The news service Blendle launches Wednesday in the U.S. with 20 news outlets, including The New York Times, The Wall Street Journal and Bloomberg Businessweek. You pay 9 cents to 49 cents to read a story (with a refund if you don't like it).
For news outlets, it means a new source of revenue and a potentially younger audience. Readers can cut through the sludge of online content and get higher-quality stories from human editors and software formulas.
Although Blendle has more than 100,000 paying, active users in the Netherlands and Germany, it could be a hard sell for Americans used to free stories online.
For one, there's more online news available in English than in Dutch or German, and a lot of it is free. And news outlets that block almost all stories from non-subscribers are more prevalent in Europe, said Rick Edmonds, a media business analyst for the Poynter Institute, a journalism teaching organization.
In addition, Americans also haven't warmed up to past micropayments efforts. Subscriptions with set monthly fees tend to be more popular than something that requires watching the tab. In music, for instance, Americans are increasingly spending more on subscription services like Spotify while revenue slips from downloads of individual songs and albums.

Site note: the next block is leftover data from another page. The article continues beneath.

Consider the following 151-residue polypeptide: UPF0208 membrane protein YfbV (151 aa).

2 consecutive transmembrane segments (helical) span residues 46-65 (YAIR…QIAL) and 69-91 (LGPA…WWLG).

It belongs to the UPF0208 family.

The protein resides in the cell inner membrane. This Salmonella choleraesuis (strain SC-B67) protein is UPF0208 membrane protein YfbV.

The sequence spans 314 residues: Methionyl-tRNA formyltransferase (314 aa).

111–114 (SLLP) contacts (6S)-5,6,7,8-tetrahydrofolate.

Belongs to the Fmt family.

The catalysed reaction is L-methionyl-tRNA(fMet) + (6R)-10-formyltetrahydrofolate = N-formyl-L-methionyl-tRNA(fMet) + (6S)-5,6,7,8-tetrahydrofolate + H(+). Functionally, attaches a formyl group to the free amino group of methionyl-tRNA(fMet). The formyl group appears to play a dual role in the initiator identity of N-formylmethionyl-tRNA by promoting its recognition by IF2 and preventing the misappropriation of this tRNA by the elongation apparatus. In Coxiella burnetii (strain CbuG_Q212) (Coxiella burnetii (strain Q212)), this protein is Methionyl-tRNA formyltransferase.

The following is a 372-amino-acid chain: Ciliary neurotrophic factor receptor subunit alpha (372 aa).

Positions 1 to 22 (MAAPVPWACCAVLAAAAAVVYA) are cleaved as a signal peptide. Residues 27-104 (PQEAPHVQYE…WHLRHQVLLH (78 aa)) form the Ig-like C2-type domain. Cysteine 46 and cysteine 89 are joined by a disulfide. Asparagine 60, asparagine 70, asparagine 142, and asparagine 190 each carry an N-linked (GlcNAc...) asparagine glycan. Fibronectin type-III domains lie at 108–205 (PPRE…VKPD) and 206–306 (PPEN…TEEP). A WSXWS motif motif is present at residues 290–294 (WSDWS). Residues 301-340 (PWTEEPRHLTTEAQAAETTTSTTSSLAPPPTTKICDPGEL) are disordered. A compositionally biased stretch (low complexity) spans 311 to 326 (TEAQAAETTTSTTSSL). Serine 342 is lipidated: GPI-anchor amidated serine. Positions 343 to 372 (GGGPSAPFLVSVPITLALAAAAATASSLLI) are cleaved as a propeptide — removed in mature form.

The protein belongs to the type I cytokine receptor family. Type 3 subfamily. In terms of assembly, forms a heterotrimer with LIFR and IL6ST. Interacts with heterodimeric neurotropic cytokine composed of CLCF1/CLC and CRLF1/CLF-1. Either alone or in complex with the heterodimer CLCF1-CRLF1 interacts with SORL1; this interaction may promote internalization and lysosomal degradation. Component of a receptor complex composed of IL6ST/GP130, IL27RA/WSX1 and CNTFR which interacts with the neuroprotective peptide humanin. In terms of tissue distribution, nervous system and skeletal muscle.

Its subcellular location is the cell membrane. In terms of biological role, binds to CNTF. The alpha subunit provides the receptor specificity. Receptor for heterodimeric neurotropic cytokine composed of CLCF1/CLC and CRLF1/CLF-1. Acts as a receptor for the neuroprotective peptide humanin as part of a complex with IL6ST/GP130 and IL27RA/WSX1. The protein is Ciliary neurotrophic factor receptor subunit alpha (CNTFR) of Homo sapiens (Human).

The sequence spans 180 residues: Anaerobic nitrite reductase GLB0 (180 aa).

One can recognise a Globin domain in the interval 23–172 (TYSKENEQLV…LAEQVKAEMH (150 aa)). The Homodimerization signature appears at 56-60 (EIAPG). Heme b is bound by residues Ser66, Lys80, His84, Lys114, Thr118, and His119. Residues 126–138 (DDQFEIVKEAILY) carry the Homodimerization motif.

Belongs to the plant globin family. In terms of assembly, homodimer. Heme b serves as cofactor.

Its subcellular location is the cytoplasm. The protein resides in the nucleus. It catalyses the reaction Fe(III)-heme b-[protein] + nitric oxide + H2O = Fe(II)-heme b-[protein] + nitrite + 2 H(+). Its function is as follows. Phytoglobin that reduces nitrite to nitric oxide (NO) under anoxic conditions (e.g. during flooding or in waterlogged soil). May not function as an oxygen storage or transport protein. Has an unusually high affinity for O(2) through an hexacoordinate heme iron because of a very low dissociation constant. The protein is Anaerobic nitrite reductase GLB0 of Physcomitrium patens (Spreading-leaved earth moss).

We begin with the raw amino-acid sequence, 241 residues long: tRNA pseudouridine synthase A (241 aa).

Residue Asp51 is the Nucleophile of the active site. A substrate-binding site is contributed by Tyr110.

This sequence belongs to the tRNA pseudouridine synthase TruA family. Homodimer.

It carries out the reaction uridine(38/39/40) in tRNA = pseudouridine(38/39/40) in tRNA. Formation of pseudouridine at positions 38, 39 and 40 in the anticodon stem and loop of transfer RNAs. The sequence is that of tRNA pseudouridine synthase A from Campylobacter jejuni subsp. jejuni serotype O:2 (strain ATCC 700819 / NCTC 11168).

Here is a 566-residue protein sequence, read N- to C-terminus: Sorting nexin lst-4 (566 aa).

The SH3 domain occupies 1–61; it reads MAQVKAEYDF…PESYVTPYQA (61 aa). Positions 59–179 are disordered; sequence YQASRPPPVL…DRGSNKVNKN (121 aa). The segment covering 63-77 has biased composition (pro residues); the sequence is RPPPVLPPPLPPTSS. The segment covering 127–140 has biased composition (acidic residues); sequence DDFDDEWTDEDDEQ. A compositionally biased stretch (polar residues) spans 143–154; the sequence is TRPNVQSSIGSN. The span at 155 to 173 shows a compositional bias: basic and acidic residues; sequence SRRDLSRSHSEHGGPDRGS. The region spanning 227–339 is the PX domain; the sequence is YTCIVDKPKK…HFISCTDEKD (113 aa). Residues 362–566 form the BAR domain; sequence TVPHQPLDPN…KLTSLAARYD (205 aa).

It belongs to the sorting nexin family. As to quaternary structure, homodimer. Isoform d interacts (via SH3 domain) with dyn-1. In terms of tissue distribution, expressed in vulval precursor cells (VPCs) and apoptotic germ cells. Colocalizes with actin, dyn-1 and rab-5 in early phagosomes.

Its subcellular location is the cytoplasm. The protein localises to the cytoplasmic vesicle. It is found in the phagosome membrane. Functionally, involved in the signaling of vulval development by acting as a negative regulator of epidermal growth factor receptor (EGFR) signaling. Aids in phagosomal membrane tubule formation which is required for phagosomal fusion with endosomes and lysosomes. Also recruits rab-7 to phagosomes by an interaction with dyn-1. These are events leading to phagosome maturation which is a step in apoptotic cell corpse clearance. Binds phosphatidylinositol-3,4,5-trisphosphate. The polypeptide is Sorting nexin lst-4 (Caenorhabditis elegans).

Edmonds is optimistic about Blendle, though, saying its payments technology is simple to use and could make it succeed where other pay-by-story efforts have failed. "I get pitched frequently about new ideas, and this is one that I think stands out as having a high potential of success and of impact," he said.
And any payments, however small, are better than nothing.
"If a customer chooses to buy just one article a day from The Wall Street Journal, then I'm happy they're choosing to do that," said Katie Vanneck-Smith, the chief customer officer for Journal owner Dow Jones.
She says it's not likely someone reading just an article a day would have subscribed anyway. But at the Journal's price of 39 cents a story on Blendle, that's $100 a year for the newspaper.